There is a narrative developing in the Boston media around the Red Sox season. On reflection, that is a very imprecise statement - there are a lot of narratives, as you might imagine! But I'm not here to write about Hanley Ramirez's supposed laziness, or how Jonny Gomes would know how to make this team win, because those are the last things in the world I would ever want to write about. What I'm referring to is the growing strike zone.
To people plugged into the sabermetric world, it's both validating and laughable when broadcasters or reporters talk about their sense that the strike zone is larger. On the one hand, nice! This is something that has been shown quantitatively multiple times, so it's nice to see it entering the mainstream consciousness. On the other hand, this isn't new knowledge; stop acting like you've made a groundbreaking discovery. I've had a lot of time to think about this, because I listen a lot of Red Sox broadcasts, and pretty much every time Mike Napoli strikes out looking, the topic is broached.
Napoli has been vocal about his (true) sense that the strike zone is larger, particularly at or below the knees, and it's an easy thing to point to as a culprit for the struggling Red Sox offense. So much so that John Henry, principal owner of the Red Sox, went so far as to suggest that players needed to adjust to this new reality, abandon the patient approach that is Boston's hallmark, and start swinging at more first pitches.
It's difficult to look at easily-accessible data and attempt to suss this out, because batters and pitches don't make these decisions in a vacuum. If the strike zone is larger, you might expect to see more strikes, but it's totally possible that, for example, pitchers will continue to throw to the edges of the zone, with the same mix of balls and strikes, but all further from the center and harder to hit as a result. That said, I want to try, focusing somewhat on Napoli as a case study.
Using the wonderful Baseball Savant, I took every hitter who has seen at least 500 pitches, and looked at the number of pitches they had seen in each count. The top of the first-pitch strike leaderboard has a lot of the names you would expect: free-swingers, slap-hitters, and those with a little of both, like Tyler Flowers (67.5 percent), Michael Morse (66.9 percent), or Billy Hamilton (63.1 percent). There are some incongruous names, like Ryan Braun, who has a swing rate in line with his career norms and a walk rate about a point and a half higher, but for the most part, it's unsurprising.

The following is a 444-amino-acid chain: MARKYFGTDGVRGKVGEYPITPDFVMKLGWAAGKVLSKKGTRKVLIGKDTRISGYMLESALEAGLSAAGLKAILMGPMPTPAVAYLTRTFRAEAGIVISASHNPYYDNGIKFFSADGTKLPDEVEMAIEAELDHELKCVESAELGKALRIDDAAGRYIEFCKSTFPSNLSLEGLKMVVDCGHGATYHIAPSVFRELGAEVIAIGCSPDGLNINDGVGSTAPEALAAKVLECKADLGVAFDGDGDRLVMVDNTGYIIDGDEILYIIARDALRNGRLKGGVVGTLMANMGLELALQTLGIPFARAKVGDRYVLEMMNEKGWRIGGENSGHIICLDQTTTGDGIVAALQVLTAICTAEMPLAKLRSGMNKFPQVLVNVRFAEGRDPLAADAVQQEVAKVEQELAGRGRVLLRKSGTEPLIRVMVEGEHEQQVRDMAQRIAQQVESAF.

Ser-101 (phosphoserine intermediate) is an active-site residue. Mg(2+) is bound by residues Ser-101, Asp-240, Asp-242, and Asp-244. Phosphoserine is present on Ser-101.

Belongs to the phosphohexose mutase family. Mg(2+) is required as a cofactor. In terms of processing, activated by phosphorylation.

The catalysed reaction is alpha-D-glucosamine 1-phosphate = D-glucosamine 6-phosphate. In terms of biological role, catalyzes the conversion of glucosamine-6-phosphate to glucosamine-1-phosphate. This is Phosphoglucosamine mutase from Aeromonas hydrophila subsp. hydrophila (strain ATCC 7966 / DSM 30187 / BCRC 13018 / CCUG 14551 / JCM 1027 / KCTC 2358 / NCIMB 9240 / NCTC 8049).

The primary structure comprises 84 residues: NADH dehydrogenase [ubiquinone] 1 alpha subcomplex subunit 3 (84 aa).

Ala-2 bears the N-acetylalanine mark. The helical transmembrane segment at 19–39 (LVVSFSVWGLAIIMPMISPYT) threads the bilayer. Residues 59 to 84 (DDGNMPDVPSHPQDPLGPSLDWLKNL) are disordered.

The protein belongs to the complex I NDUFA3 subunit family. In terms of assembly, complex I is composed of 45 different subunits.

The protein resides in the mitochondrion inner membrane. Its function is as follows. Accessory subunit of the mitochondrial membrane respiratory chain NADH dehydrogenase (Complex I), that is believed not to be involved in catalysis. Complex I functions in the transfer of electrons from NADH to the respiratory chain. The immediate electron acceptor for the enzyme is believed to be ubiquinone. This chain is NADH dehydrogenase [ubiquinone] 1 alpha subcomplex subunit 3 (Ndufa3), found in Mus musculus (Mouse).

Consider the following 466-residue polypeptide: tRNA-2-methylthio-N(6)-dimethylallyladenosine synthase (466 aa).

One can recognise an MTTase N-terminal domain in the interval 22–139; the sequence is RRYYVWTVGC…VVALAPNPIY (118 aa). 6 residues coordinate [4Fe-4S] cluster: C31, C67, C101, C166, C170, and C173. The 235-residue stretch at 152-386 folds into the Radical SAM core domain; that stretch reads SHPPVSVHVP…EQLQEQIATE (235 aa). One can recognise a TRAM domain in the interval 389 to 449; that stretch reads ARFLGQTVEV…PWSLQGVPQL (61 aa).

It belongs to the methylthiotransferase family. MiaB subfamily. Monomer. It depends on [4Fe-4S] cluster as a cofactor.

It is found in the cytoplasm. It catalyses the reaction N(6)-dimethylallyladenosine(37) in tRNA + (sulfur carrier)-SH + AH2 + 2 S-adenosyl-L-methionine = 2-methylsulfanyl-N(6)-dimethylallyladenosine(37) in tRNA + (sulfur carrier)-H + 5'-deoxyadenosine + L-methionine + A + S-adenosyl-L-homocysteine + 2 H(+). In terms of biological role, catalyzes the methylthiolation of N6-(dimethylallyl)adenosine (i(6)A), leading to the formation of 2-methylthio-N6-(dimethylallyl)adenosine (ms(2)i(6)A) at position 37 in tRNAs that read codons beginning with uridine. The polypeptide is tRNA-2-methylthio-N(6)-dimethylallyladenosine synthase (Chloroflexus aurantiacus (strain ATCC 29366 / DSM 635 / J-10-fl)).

Mike Napoli is not near the top, nor is he in the middle. He is 226th of 257, at 49.5 percent. He is one of 34 hitters in the sample that see more first-pitch balls than strikes. Maybe this is different than the previous year, but again, I think it would be misleading to present the percentages side-by-side and act as if differences are clearly reflective of a different strike zone. It's interesting to see that pitchers are not particularly aggressive when pitching to Napoli, whether that is more or less true than in 2014.
He is notably high when looking at the percent of pitches coming in two-strike counts, 38th, at 31.3 percent. But I would argue this is more a function of his patient approach than any aggressiveness on the part of opposing pitchers; Napoli is even higher on the 3-ball leaderboard, in 29th at 10.5 percent. I don't really know what to make of this; again, the constant adjustments that are an inherent part of the batter-pitcher matchup make comparing counts from one year to another really difficult. Mike Napoli has an 84 wRC+, and -0.1 WAR, but he also has a 25.8 percent strikeout rate (career average 26.6 percent), a 12.0 percent walk rate (career average 12.5 percent), and a .176 ISO (career average .231).
Two years ago, he had almost 4 WAR with a 32.4 percent strikeout rate; last year, he had between 2 and 3 WAR with a .171 ISO. His power is definitely lower than expected, but power is the sort of thing that fluctuates a lot. In my opinion, the most likely culprit is randomness, which is super boring and not very fun to read about, so, sorry! I think he's probably going to be pretty good going forward, because Mike Napoli has been pretty good at baseball in the recent past. Baseball analysis is hard.
Again, I don't know what I'm saying. It's really, really difficult to look at relatively simple data and conclude whether or not the expanding strike zone has changed what makes an offense successful. In a last-ditch attempt, I looked at the relationship between team swing rate and wRC+, for 2014 and 2015.
Basically no relationship! If anything, patience is more highly correlated with batting success in 2015. I don't know what that means. Probably nothing. The total rate of pitches thrown in the strike zone in 2014: 44.9 percent. In 2015: 46.0 percent. Make of that what you will.
The strike zone is definitely getting bigger. That is not in doubt. Whether that results in changes in approach is much, much harder to determine, and I didn't come anywhere close. I don't think a slightly larger strike zone has turned Mike Napoli into a sub-replacement player. Baseball is still basically baseball. For a really smart community, I think we do a very bad job of acknowledging and embracing randomness as the frequent reason behind changes in performance. I tried to do so in this article, and I think the result is not very satisfying, so there are perhaps good reasons why. That said, I think stating what we don't know is better than pretending we know everything.
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Henry Druschel is a Contributor at Beyond the Box Score, though it's not entirely clear what of. You can follow him on Twitter at @henrydruschel.